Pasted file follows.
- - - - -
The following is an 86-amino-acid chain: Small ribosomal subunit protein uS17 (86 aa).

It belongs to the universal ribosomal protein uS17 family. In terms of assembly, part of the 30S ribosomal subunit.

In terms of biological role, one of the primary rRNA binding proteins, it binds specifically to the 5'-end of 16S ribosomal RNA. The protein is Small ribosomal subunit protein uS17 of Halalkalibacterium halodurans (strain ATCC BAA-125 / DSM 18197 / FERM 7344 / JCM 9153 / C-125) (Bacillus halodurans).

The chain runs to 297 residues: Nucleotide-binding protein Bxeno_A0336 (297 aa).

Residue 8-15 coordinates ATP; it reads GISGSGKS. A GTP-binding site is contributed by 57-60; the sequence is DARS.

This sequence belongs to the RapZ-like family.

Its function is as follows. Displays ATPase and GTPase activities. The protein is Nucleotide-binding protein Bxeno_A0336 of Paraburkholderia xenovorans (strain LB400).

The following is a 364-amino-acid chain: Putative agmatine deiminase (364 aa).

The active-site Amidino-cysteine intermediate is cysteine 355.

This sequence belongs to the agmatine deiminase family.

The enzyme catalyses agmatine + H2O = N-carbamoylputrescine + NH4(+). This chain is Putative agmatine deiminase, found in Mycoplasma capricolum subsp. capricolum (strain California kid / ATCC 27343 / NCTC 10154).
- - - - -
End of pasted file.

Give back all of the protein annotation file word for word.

The following is an 86-amino-acid chain: Small ribosomal subunit protein uS17 (86 aa).

It belongs to the universal ribosomal protein uS17 family. In terms of assembly, part of the 30S ribosomal subunit.

In terms of biological role, one of the primary rRNA binding proteins, it binds specifically to the 5'-end of 16S ribosomal RNA. The protein is Small ribosomal subunit protein uS17 of Halalkalibacterium halodurans (strain ATCC BAA-125 / DSM 18197 / FERM 7344 / JCM 9153 / C-125) (Bacillus halodurans).

The chain runs to 297 residues: Nucleotide-binding protein Bxeno_A0336 (297 aa).

Residue 8-15 coordinates ATP; it reads GISGSGKS. A GTP-binding site is contributed by 57-60; the sequence is DARS.

This sequence belongs to the RapZ-like family.

Its function is as follows. Displays ATPase and GTPase activities. The protein is Nucleotide-binding protein Bxeno_A0336 of Paraburkholderia xenovorans (strain LB400).

The following is a 364-amino-acid chain: Putative agmatine deiminase (364 aa).

The active-site Amidino-cysteine intermediate is cysteine 355.

This sequence belongs to the agmatine deiminase family.

The enzyme catalyses agmatine + H2O = N-carbamoylputrescine + NH4(+). This chain is Putative agmatine deiminase, found in Mycoplasma capricolum subsp. capricolum (strain California kid / ATCC 27343 / NCTC 10154).